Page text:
Local News

Judge lowers bond for Mebane man found with human remains

Posted September 5, 2012 11:48 a.m. EDT
Updated September 5, 2012 6:35 p.m. EDT

— A Mebane man arrested two years ago after Durham police found human bones in his backpack had his bond lowered Wednesday, even though a judge tossed out a murder charge against him a year ago.

Michael Charles Dorman, 34, of 1411 Sundown Drive, was arrested in July 2010 after one of his friends told police that Dorman admitted to killing a prostitute and had asked him to help dispose of her remains, which he kept in the backpack.

Dorman told investigators that he found the remains, identified as those of 31-year-old Lakiea Lacole Boxley, and planned to use them for his sexual gratification.

Superior Court Judge Orlando Hudson dismissed the case last August, ruling that prosecutors and law enforcement worked to destroy Boxley's remains, depriving Dorman of his right to a fair trial.

Dorman, however, was ordered to remain in jail under an involuntary commitment until he could be evaluated to determine whether he is a threat to himself or others.

Durham County Assistant District Attorney Roger Echols argued during a hearing Wednesday that Dorman is a danger to society and asked that his bond not be lowered until the appeal is resolved.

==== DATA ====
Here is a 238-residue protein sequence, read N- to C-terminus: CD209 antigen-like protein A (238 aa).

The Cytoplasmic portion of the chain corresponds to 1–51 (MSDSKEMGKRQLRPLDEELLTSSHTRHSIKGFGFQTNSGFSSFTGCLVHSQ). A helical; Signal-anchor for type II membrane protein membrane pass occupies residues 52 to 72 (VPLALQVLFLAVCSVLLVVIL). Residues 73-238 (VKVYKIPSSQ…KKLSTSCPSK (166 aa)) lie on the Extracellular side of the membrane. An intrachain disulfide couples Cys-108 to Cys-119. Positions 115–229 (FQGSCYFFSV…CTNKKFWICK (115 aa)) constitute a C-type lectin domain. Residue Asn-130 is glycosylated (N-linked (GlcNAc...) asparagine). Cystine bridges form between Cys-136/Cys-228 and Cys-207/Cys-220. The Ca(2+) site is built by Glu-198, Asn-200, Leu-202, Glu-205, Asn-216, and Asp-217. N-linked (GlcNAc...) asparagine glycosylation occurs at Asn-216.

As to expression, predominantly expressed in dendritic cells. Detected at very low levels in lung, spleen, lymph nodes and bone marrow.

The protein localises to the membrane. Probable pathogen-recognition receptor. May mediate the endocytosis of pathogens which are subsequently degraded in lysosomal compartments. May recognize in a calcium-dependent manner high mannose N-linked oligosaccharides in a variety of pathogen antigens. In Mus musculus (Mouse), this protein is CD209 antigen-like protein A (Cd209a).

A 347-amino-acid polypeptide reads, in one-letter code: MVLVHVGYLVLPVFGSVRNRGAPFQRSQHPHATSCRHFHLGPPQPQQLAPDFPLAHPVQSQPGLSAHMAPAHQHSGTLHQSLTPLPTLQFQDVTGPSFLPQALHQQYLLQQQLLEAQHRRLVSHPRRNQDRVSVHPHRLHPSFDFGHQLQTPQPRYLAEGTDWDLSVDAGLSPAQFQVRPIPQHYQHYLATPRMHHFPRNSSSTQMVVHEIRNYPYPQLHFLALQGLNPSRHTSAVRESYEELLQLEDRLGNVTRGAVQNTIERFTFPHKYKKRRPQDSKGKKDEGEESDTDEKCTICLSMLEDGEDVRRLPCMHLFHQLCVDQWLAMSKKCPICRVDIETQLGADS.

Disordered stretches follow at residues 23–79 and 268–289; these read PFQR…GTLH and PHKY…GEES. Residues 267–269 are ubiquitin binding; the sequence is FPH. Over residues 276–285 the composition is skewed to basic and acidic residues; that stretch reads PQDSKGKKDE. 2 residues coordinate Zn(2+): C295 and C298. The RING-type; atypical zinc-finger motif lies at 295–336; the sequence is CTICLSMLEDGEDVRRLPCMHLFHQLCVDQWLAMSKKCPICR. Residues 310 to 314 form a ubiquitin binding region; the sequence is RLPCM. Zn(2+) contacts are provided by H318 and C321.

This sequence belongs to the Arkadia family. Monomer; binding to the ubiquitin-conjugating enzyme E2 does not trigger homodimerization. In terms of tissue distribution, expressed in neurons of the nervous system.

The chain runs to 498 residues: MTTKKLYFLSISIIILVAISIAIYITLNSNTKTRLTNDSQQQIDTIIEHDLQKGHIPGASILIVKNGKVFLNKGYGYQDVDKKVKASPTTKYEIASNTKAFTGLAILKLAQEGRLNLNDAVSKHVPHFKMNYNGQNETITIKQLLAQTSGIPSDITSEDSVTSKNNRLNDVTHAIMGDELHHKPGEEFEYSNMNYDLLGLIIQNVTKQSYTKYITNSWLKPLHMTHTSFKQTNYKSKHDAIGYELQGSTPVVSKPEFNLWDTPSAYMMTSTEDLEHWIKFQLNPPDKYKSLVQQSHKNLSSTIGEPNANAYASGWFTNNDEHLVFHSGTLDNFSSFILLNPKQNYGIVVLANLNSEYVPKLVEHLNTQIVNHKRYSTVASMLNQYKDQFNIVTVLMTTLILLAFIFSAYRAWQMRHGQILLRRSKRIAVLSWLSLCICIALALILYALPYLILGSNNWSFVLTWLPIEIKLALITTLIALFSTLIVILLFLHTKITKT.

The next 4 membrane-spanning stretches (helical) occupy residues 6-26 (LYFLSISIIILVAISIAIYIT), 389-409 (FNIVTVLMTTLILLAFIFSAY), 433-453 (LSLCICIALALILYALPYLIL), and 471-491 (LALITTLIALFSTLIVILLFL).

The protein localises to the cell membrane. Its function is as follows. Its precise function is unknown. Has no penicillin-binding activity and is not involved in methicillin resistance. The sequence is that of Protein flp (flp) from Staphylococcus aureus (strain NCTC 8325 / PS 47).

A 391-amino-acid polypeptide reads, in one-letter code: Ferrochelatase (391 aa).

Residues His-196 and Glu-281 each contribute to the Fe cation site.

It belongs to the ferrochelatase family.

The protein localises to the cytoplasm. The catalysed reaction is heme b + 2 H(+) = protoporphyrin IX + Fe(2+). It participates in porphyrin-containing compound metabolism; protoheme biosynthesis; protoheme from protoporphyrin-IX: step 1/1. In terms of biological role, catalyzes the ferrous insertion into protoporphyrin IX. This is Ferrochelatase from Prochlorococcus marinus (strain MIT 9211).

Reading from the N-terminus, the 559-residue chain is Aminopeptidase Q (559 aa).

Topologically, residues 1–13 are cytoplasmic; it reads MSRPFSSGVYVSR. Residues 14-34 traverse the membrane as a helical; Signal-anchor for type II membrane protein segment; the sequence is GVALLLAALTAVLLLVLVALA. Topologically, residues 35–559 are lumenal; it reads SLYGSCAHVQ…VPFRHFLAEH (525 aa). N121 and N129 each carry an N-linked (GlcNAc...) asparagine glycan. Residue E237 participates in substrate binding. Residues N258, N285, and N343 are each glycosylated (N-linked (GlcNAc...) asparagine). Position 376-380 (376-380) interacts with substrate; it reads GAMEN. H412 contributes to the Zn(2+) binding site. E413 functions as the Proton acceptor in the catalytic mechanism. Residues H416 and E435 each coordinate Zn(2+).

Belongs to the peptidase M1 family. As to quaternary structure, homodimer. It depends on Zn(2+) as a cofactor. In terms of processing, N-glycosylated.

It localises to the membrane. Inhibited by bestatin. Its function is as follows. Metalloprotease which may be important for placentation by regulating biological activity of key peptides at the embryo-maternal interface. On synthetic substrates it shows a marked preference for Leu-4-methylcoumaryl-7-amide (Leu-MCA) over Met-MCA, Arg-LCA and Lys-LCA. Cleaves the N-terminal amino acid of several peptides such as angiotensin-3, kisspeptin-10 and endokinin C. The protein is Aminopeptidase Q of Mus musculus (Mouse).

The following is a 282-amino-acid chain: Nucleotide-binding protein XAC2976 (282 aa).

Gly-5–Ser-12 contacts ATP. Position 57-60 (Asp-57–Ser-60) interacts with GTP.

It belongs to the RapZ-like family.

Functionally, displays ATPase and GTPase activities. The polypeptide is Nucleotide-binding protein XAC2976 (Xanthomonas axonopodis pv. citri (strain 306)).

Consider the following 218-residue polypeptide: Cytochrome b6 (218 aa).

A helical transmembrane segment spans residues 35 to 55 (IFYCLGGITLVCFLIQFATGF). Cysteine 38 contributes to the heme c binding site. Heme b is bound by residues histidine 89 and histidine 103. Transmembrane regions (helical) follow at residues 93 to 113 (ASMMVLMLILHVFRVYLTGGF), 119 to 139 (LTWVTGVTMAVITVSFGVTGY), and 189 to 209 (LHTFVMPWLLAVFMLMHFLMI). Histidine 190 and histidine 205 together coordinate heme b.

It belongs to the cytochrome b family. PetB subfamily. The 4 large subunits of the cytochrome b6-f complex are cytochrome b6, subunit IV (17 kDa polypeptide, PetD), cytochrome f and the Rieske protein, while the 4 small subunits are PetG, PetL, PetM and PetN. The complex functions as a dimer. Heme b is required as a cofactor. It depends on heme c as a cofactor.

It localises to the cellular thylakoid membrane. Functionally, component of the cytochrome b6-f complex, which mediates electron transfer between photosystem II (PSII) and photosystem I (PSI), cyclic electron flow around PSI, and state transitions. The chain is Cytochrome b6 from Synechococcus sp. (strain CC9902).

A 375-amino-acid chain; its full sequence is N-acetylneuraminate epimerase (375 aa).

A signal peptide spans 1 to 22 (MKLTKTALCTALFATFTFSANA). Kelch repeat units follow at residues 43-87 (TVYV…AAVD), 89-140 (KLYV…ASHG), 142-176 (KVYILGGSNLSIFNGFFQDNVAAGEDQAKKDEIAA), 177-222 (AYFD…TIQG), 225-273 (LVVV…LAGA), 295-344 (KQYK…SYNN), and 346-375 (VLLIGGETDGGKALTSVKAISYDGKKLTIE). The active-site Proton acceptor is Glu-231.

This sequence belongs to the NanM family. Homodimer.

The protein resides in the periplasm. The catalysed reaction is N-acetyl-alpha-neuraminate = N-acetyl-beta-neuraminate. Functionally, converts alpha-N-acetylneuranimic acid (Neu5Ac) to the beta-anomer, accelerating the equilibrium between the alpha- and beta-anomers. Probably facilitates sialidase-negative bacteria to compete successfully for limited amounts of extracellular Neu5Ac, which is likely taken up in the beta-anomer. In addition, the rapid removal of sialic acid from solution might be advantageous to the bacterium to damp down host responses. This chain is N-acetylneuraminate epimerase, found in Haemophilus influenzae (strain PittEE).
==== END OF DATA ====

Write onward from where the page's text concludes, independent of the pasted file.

The North Carolina Court of Appeals is expected to take up the matter Sept. 27. The state contends that Hudson abused discretion and that many of his factual findings weren't supported by the evidence.

But Superior Court Judge Michael O’Foghluda lowered the bond to $150,000, after defense attorney Lawrence Campbell argued that further evidence in the case was destroyed and that it could be up to another year before there the appeals court rules on the matter.

By that time, Dorman would be in jail for three years.

Two mental evaluations, Campbell said, have determined that Dorman suffers from a mental illness but is of no danger to others.

"His mental illness is something he has been dealing with all his life, and in this country, we do not incarcerate people because they have mental illness," Campbell said.

Dorman, who spoke during Wednesday's hearing, said the state has failed to provide "one shred of evidence" against him.

"There is nothing in the court's file to show the court's reason to keep me detained," he said.

Campbell also said Wednesday that the state no longer has the police interview with Dorman, because the DVD with the recording can't be played.

Echols also said there is no written transcript, only brief summaries of Dorman's answers, but that the defense knew of the DVD issue prior to a hearing in December in which Dorman's bond was set at $250,000.

But Campbell said prosecutors continually told him they had the interview and that the loss of it shows the state doesn't have the case it claims.

"They have some information that a Durham resident came up missing in 2008, and in 2010, they have these remains," he said. "We could allege that evidence is also destroyed and not available to my client. Meanwhile, he sits in jail."